Sep 23, 2014; Bronx, NY, USA; Baltimore Orioles starting pitcher Ubaldo Jimenez (31) pitches against the New York Yankees during the first inning at Yankee Stadium. Mandatory Credit: Adam Hunger-USA TODAY Sports
On the first day that the Baltimore Orioles were on the field for spring training, among the pitchers getting a look and a good report is the one who needs it the most: Ubaldo Jimenez.
We all know the 2014 story: big contract, big hopes, big motion, big walks, big bust.
What we need for 2015 is a big comeback story. And if not for 2015, at least a big improvement for two biggest years in the final half of his contract – after several free agents are likely gone from the Birds.
Among Buck Showalter’s remarks after the first day were these about Jimenez …
He was good today … Pretty tight. He’s maintaining what he did (at the end of last year) … Boy, he was in the zone the whole day today. That was pretty good the first time out.
Showalter seldom lacks for optimism, but I’ll take the first report as a good one.
We all know that the issue for Jimenez is to get his motion under control, which gets his strike zone under control as well. Apart from a concentration on this, he looks like a humanoid version of a transformer-like character in an animated science fiction flick.
His actual “stuff” is as unhittable as just about anyone out there. But that is not worth as much as one might think when a pitcher is also the league leader in bases on balls. The phrase “a walk is as good as a hit” was coined long before Ubaldo was born (I know this; I was there when it happened!), but left to his own devices, he gives a quantum meaning to this timeless baseball adage.
Of course, even if Jimenez has a lights-out spring, where can he fit into a rotation with five players clearly ahead of him at this point? I have no idea … at this point. While having all of those five other starters repeat seasons like last year without injury is certainly possible, it is far from probable.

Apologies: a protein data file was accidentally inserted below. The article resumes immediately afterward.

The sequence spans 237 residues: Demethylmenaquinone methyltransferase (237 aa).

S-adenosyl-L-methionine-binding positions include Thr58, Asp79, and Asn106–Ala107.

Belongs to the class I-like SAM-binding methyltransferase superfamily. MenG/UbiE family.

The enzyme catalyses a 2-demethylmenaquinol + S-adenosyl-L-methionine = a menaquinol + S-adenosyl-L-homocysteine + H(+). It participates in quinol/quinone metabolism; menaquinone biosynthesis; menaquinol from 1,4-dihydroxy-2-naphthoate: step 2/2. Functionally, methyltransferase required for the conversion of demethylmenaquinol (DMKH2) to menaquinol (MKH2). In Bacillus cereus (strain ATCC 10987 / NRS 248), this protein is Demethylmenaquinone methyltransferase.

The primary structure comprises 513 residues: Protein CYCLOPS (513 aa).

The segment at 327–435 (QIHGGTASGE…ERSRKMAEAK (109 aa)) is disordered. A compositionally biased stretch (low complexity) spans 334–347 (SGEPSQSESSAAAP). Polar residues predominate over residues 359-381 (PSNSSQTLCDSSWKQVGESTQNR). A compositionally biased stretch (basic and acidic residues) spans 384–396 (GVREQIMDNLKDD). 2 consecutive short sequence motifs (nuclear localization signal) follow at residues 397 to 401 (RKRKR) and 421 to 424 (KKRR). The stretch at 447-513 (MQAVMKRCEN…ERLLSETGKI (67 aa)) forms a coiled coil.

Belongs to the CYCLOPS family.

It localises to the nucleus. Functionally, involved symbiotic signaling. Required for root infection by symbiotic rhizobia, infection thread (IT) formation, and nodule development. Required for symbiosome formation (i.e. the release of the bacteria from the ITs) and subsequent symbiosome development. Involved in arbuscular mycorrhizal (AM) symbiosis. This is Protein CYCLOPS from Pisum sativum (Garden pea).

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Speaking of Ubaldo Jimenez, probably most of you reading this (as serious Orioles fans) have probably somewhere read this most unusual 2014 statistic about him. He was 3.40 in night games (16) and 8.82 in day games (9). Opponents hit for a .213 average at night, but exactly 100 points higher at .313 during the day.
What I have never read about this is if it was a one year aberration or if it is a consistent pattern throughout his career. So I looked in up and here are the stats:
In 156 night games, his ERA is 3.80, whereas in 81 days games it is 4.41. So that is still quite a difference. However, the batting average against is almost identical – .239/.241.
Another question is to ponder how unusual this is. Taking a look at night versus day ERAs and BAAs of a few other veteran pitchers, here are a few numbers, beginning with Chris Tillman and Bud Norris. Beyond that, I randomly picked some other pitchers with longer careers: CC Sabathia, Jeremy Guthrie, John Lackey, and Scott Kazmir.
While admittedly not an extensive sample, it is certain that various pitchers are better in day games, while others excel in night contests. Probably quite a number of factors play into these numbers.
But it is rather definitive that pitching Jimenez at night gives a clear advantage. Perhaps his terribly unorthodox movements and delivery are categorically more difficult to see in the evening? In the cycle of a rotation, it is difficult to avoid the day games that would fall upon his turn. But as a sixth man or occasional starter, it would be more workable to feature him in evening rather than day games.
In any event, O’s fans certainly hope for Ubaldo to have a revival. They also hope he has the internal drive to make that happen.